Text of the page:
Zakes Mda is one of South Africa’s best-loved novelists – though he is also a celebrated playwright, children’s book author and an increasingly visible painter. His latest novel, Wayfarers’ Hymns, is at once full of drama and mirth, set in Lesotho and playing out in the bloody world of famo musicians. At a launch of the book at the University of Pretoria, Dr Nokuthula Mazibuko-Msimang interviewed Mda about it. This is an edited transcription of that interview.
Q: I was intrigued that yes, you talk about the culture of Basotho and the instruments of Basotho, but not in the way that you’ve done before, as a kind of healing salve to our colonial oppression and apartheid and so on. This is a different ballgame. Tell us a little bit about what inspired you. And about the process of writing this book about musical gangsters, really.
A: This book is centred around famo music. Which is a genre of music in Lesotho. Very popular there, predominantly the instrument there is the accordion, it used to be the concertina before. So Basothos have taken the concertina and the accordion and turned them into Sesotho traditional instruments.
And it’s a kind of music that’s full of poetry. And the poetry is known as hymns, difela, but these are secular hymns, they are not religious hymns. And so that is why the title is Wayfarers’ Hymns.
Wayfarers are travellers. The title comes from the Sesotho name of the genre, it’s “difela tsa batsamai”, which means “the hymns of those who traverse the land” … Now, I grew up knowing this music because I grew up in Lesotho. But it’s only recently that I learned new things about it, which are recent developments, gang wars, the wars, amongst the gangs that are led by musicians themselves.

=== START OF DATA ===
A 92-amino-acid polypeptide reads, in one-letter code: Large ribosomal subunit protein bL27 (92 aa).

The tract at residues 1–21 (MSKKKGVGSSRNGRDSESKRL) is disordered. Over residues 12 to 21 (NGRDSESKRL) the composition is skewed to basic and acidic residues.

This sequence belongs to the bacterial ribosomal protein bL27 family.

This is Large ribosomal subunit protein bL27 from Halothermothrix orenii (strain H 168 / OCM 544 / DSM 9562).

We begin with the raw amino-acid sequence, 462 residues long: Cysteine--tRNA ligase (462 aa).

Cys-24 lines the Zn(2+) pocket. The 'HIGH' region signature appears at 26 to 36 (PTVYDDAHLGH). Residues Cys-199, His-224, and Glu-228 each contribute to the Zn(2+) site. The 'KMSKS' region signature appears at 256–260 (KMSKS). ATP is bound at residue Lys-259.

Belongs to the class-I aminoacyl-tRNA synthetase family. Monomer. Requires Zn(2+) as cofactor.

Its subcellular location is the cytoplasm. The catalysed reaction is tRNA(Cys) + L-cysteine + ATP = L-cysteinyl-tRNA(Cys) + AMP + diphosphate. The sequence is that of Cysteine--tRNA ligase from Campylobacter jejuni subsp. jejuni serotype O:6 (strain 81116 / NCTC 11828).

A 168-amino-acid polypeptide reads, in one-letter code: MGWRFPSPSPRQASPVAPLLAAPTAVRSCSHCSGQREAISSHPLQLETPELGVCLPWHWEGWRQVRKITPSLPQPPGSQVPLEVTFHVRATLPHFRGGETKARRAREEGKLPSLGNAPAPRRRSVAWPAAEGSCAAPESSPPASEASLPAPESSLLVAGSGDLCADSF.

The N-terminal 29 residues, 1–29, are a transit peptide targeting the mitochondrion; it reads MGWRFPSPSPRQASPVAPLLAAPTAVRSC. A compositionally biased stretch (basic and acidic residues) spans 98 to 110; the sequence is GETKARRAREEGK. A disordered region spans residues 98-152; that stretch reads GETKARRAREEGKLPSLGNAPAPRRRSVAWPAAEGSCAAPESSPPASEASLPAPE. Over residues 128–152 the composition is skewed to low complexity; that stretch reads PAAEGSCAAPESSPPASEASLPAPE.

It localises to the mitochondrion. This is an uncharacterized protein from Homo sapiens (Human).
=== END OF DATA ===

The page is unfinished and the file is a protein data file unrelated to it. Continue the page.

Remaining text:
So these musicians have evolved into gang leaders. And every weekend in Mafeteng, which is a district in Lesotho, there are their funerals of musicians who have died in these wars, of their followers, of the chorus boys and so on. Fighting for territory, fighting for followers, but also fighting for illegal mining.
The illegal mining that happens here in Gauteng, in Welkom and so on, is actually led by the musicians, the leaders of these gangs. So I was fascinated to hear of this because I’ve never read about it, even in the newspapers.
Sometimes you will hear that four zama zamas, by which they mean the illegal miners, were found dead on the roadside or something like that. And they never dig deeper, who were they, why were they there? And then right into the fact that the mining operations, the illegal mining operations are actually run by syndicates of Basotho musicians. They are fighting over these territories as well. And indeed, when you listen to the music, I mean, it’s beautiful, it’s healing, with wonderful poetry, but it engenders a lot of death. You know, which is a contradiction in terms. I think that’s what fascinated me to write a novel set in this community of famo music, examining the culture that gave birth to it, the culture of the old MaRussia gangs, the Russian gangs of the 50s. And then up to the contemporary musicians, because you see, you trace the ancestry